• Invite I-TECH’s Laboratory System Strengthening (LSS) team and other laboratory experts (Association of Public Health Laboratories / APHL, African Society for Laboratory Medicine / ASLM, and others) to provide insight into laboratory processes, such as quality assurance monitoring, proficiency testing, and accreditation requirements.
  • Document user stories and use cases in a common manner useful for OpenELIS and other open-source LIS products.  
  • Identify LIS COP best practices for documentation and artifacts from the LIS software development and implementation process which have common relevance for the open-source LIS community.
  • Participate in drafting, review, and finalization of shared documents and resources contributing to the LIS COP.

The output of these activities will be coordinated with LIS COP contributors, resulting in effective online documentation vetted and endorsed by the broader open-source LIS COP.  These resources will help laboratory and health sector decision-makers compare products and learn from others about successful practices in LIS implementation.  

Activity 2.2: LIS “Road Show”. The concept of a LIS “Road Show” will be planned in conjunction with the LIS COP.  The aim will be to raise awareness of integrating open-source LIS products into the laboratory and eHealth system, including the possible role of OpenELIS in the context of a national laboratory network. The Road Show will involve building knowledge of LIS technologies, features, and implementation approaches, including OpenELIS. The LIS Road Show will include several activities playing out over the course of the 12-month project.  These include:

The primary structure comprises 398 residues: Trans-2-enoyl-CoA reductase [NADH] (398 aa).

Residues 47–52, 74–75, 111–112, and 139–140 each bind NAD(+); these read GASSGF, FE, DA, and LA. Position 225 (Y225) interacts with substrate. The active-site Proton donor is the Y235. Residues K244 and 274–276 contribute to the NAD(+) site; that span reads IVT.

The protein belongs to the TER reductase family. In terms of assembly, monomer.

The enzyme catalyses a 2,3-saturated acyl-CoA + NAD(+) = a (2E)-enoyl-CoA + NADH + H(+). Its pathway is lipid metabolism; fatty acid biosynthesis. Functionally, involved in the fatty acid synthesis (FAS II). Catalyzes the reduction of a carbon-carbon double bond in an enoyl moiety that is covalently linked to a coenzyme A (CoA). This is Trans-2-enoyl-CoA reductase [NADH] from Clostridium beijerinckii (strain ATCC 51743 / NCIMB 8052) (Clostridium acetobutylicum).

• Presentations and discussions in public forums, such as monthly webinars and “show and tells” with other members of the LIS COP.  The UW OpenELIS team will help organize and will participate in at least 3 such events.
  • An “Open-Source LIS Marketplace” event to be held in conjunction with  the annual Global Digital Health Forum Conference or the annual OpenHIE Implementers meeting.  The UW team will plan, organize, and market the event.  To facilitate participation of laboratory-sector leaders from at least two LMICs, the UW team will sponsor at least two attendees, based upon an open application process for the sponsored slots.  This event will be participatory and involve the opportunity to interact with demonstration versions of the various LIS software products.
  • A traveling “LIS Road Show” event showcasing OpenELIS and other open-source software products.  A team including at least one member of the UW OpenELIS team will complete visits to at least two resource-limited countries (such as Angola, Democratic Republic of Congo, Malawi, Cameroon, Mozambique, Kenya, Zimbabwe) to demonstrate the LIS COP products and to evaluate fit for their national laboratory system information management needs. As an output of the visits, we will create sample implementation plans for the appropriate LIS product, outlining the considerations for each particular setting should they choose to deploy one of the LIS products.

Use of Digital Health Technologies